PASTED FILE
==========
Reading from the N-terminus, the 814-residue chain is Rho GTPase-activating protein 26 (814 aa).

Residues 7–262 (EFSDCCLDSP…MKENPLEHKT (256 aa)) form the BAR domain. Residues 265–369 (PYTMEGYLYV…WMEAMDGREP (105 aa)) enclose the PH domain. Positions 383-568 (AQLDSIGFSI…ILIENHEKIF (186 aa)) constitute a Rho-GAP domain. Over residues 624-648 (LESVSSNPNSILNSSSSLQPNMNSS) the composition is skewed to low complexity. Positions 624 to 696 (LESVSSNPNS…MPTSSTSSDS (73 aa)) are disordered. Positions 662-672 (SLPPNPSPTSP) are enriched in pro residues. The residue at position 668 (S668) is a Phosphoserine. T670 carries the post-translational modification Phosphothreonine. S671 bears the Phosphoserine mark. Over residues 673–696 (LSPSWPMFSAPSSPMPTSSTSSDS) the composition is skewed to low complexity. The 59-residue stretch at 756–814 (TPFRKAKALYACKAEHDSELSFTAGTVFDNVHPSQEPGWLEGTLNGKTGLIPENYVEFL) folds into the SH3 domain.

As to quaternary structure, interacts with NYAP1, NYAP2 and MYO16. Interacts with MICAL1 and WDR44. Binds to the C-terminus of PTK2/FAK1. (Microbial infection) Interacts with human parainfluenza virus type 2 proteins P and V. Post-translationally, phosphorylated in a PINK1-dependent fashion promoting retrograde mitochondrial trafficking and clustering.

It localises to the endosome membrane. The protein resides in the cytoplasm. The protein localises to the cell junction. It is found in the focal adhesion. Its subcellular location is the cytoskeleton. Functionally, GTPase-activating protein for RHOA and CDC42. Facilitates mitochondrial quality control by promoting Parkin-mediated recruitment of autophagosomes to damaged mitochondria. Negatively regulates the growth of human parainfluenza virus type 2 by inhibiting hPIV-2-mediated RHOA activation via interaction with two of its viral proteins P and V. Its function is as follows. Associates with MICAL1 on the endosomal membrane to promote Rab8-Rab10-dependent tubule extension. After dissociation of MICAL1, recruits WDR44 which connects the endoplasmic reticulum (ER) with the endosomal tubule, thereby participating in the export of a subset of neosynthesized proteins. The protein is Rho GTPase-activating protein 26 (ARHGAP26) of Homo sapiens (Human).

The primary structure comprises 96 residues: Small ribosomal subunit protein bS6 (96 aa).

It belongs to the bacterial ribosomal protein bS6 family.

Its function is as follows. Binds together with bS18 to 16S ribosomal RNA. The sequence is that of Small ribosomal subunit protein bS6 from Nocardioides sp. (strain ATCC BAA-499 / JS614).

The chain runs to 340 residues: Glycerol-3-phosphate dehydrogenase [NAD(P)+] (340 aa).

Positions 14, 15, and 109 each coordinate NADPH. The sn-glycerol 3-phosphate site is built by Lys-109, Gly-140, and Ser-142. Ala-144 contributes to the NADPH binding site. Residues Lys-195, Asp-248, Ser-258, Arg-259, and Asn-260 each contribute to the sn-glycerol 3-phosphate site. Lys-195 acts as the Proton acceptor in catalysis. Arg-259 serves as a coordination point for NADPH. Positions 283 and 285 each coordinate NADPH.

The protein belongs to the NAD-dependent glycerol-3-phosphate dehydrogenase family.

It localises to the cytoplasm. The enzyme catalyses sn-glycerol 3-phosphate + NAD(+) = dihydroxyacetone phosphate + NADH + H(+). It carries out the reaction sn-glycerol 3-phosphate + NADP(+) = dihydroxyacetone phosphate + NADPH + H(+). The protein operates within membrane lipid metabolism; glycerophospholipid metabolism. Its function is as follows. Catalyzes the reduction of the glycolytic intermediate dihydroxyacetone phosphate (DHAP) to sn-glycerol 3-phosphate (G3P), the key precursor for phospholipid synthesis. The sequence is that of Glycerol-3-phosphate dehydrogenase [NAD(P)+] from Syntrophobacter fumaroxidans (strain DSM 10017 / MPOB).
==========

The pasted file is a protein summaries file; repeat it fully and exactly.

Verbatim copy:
Reading from the N-terminus, the 814-residue chain is Rho GTPase-activating protein 26 (814 aa).

Residues 7–262 (EFSDCCLDSP…MKENPLEHKT (256 aa)) form the BAR domain. Residues 265–369 (PYTMEGYLYV…WMEAMDGREP (105 aa)) enclose the PH domain. Positions 383-568 (AQLDSIGFSI…ILIENHEKIF (186 aa)) constitute a Rho-GAP domain. Over residues 624-648 (LESVSSNPNSILNSSSSLQPNMNSS) the composition is skewed to low complexity. Positions 624 to 696 (LESVSSNPNS…MPTSSTSSDS (73 aa)) are disordered. Positions 662-672 (SLPPNPSPTSP) are enriched in pro residues. The residue at position 668 (S668) is a Phosphoserine. T670 carries the post-translational modification Phosphothreonine. S671 bears the Phosphoserine mark. Over residues 673–696 (LSPSWPMFSAPSSPMPTSSTSSDS) the composition is skewed to low complexity. The 59-residue stretch at 756–814 (TPFRKAKALYACKAEHDSELSFTAGTVFDNVHPSQEPGWLEGTLNGKTGLIPENYVEFL) folds into the SH3 domain.

As to quaternary structure, interacts with NYAP1, NYAP2 and MYO16. Interacts with MICAL1 and WDR44. Binds to the C-terminus of PTK2/FAK1. (Microbial infection) Interacts with human parainfluenza virus type 2 proteins P and V. Post-translationally, phosphorylated in a PINK1-dependent fashion promoting retrograde mitochondrial trafficking and clustering.

It localises to the endosome membrane. The protein resides in the cytoplasm. The protein localises to the cell junction. It is found in the focal adhesion. Its subcellular location is the cytoskeleton. Functionally, GTPase-activating protein for RHOA and CDC42. Facilitates mitochondrial quality control by promoting Parkin-mediated recruitment of autophagosomes to damaged mitochondria. Negatively regulates the growth of human parainfluenza virus type 2 by inhibiting hPIV-2-mediated RHOA activation via interaction with two of its viral proteins P and V. Its function is as follows. Associates with MICAL1 on the endosomal membrane to promote Rab8-Rab10-dependent tubule extension. After dissociation of MICAL1, recruits WDR44 which connects the endoplasmic reticulum (ER) with the endosomal tubule, thereby participating in the export of a subset of neosynthesized proteins. The protein is Rho GTPase-activating protein 26 (ARHGAP26) of Homo sapiens (Human).

The primary structure comprises 96 residues: Small ribosomal subunit protein bS6 (96 aa).

It belongs to the bacterial ribosomal protein bS6 family.

Its function is as follows. Binds together with bS18 to 16S ribosomal RNA. The sequence is that of Small ribosomal subunit protein bS6 from Nocardioides sp. (strain ATCC BAA-499 / JS614).

The chain runs to 340 residues: Glycerol-3-phosphate dehydrogenase [NAD(P)+] (340 aa).

Positions 14, 15, and 109 each coordinate NADPH. The sn-glycerol 3-phosphate site is built by Lys-109, Gly-140, and Ser-142. Ala-144 contributes to the NADPH binding site. Residues Lys-195, Asp-248, Ser-258, Arg-259, and Asn-260 each contribute to the sn-glycerol 3-phosphate site. Lys-195 acts as the Proton acceptor in catalysis. Arg-259 serves as a coordination point for NADPH. Positions 283 and 285 each coordinate NADPH.

The protein belongs to the NAD-dependent glycerol-3-phosphate dehydrogenase family.

It localises to the cytoplasm. The enzyme catalyses sn-glycerol 3-phosphate + NAD(+) = dihydroxyacetone phosphate + NADH + H(+). It carries out the reaction sn-glycerol 3-phosphate + NADP(+) = dihydroxyacetone phosphate + NADPH + H(+). The protein operates within membrane lipid metabolism; glycerophospholipid metabolism. Its function is as follows. Catalyzes the reduction of the glycolytic intermediate dihydroxyacetone phosphate (DHAP) to sn-glycerol 3-phosphate (G3P), the key precursor for phospholipid synthesis. The sequence is that of Glycerol-3-phosphate dehydrogenase [NAD(P)+] from Syntrophobacter fumaroxidans (strain DSM 10017 / MPOB).